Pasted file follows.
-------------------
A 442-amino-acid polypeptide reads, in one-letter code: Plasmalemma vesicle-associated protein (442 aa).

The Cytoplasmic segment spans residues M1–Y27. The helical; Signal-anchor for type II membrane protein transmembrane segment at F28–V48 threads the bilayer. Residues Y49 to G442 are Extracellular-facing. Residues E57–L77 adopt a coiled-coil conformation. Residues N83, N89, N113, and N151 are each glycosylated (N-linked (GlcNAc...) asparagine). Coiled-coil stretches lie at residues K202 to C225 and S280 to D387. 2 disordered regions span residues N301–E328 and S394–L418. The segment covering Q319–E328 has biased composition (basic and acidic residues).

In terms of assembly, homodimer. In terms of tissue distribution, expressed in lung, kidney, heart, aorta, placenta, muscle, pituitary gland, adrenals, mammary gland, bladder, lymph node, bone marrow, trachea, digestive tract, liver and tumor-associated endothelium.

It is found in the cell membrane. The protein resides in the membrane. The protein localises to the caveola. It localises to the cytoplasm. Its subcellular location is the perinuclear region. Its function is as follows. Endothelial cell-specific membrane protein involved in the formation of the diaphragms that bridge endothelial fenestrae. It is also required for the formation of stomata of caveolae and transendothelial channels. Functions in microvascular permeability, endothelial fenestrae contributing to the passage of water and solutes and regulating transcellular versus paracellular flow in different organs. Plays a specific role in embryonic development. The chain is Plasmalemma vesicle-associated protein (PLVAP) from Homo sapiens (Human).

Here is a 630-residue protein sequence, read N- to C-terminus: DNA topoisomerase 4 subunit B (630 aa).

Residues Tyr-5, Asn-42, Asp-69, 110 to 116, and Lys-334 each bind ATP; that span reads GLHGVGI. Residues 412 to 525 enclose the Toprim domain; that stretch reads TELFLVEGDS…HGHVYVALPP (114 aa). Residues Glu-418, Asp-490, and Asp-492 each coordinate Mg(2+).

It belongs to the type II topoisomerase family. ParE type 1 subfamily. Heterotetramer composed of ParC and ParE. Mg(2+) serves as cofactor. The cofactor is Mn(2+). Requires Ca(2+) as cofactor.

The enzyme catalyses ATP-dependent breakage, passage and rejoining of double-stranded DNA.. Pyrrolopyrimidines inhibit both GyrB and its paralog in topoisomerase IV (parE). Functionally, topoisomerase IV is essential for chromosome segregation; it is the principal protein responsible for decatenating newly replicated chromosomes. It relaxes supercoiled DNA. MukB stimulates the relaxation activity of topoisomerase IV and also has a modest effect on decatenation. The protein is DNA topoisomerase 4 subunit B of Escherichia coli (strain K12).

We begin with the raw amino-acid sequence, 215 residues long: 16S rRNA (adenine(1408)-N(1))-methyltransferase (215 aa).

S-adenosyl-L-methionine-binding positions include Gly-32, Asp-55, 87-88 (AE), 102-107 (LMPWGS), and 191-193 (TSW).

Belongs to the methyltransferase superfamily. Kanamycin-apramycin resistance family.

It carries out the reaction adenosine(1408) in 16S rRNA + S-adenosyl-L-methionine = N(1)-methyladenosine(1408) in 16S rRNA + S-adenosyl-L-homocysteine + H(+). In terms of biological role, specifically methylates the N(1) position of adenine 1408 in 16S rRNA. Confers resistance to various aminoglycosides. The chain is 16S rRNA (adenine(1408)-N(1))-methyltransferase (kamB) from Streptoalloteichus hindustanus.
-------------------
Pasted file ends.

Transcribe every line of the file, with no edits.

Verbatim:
A 442-amino-acid polypeptide reads, in one-letter code: Plasmalemma vesicle-associated protein (442 aa).

The Cytoplasmic segment spans residues M1–Y27. The helical; Signal-anchor for type II membrane protein transmembrane segment at F28–V48 threads the bilayer. Residues Y49 to G442 are Extracellular-facing. Residues E57–L77 adopt a coiled-coil conformation. Residues N83, N89, N113, and N151 are each glycosylated (N-linked (GlcNAc...) asparagine). Coiled-coil stretches lie at residues K202 to C225 and S280 to D387. 2 disordered regions span residues N301–E328 and S394–L418. The segment covering Q319–E328 has biased composition (basic and acidic residues).

In terms of assembly, homodimer. In terms of tissue distribution, expressed in lung, kidney, heart, aorta, placenta, muscle, pituitary gland, adrenals, mammary gland, bladder, lymph node, bone marrow, trachea, digestive tract, liver and tumor-associated endothelium.

It is found in the cell membrane. The protein resides in the membrane. The protein localises to the caveola. It localises to the cytoplasm. Its subcellular location is the perinuclear region. Its function is as follows. Endothelial cell-specific membrane protein involved in the formation of the diaphragms that bridge endothelial fenestrae. It is also required for the formation of stomata of caveolae and transendothelial channels. Functions in microvascular permeability, endothelial fenestrae contributing to the passage of water and solutes and regulating transcellular versus paracellular flow in different organs. Plays a specific role in embryonic development. The chain is Plasmalemma vesicle-associated protein (PLVAP) from Homo sapiens (Human).

Here is a 630-residue protein sequence, read N- to C-terminus: DNA topoisomerase 4 subunit B (630 aa).

Residues Tyr-5, Asn-42, Asp-69, 110 to 116, and Lys-334 each bind ATP; that span reads GLHGVGI. Residues 412 to 525 enclose the Toprim domain; that stretch reads TELFLVEGDS…HGHVYVALPP (114 aa). Residues Glu-418, Asp-490, and Asp-492 each coordinate Mg(2+).

It belongs to the type II topoisomerase family. ParE type 1 subfamily. Heterotetramer composed of ParC and ParE. Mg(2+) serves as cofactor. The cofactor is Mn(2+). Requires Ca(2+) as cofactor.

The enzyme catalyses ATP-dependent breakage, passage and rejoining of double-stranded DNA.. Pyrrolopyrimidines inhibit both GyrB and its paralog in topoisomerase IV (parE). Functionally, topoisomerase IV is essential for chromosome segregation; it is the principal protein responsible for decatenating newly replicated chromosomes. It relaxes supercoiled DNA. MukB stimulates the relaxation activity of topoisomerase IV and also has a modest effect on decatenation. The protein is DNA topoisomerase 4 subunit B of Escherichia coli (strain K12).

We begin with the raw amino-acid sequence, 215 residues long: 16S rRNA (adenine(1408)-N(1))-methyltransferase (215 aa).

S-adenosyl-L-methionine-binding positions include Gly-32, Asp-55, 87-88 (AE), 102-107 (LMPWGS), and 191-193 (TSW).

Belongs to the methyltransferase superfamily. Kanamycin-apramycin resistance family.

It carries out the reaction adenosine(1408) in 16S rRNA + S-adenosyl-L-methionine = N(1)-methyladenosine(1408) in 16S rRNA + S-adenosyl-L-homocysteine + H(+). In terms of biological role, specifically methylates the N(1) position of adenine 1408 in 16S rRNA. Confers resistance to various aminoglycosides. The chain is 16S rRNA (adenine(1408)-N(1))-methyltransferase (kamB) from Streptoalloteichus hindustanus.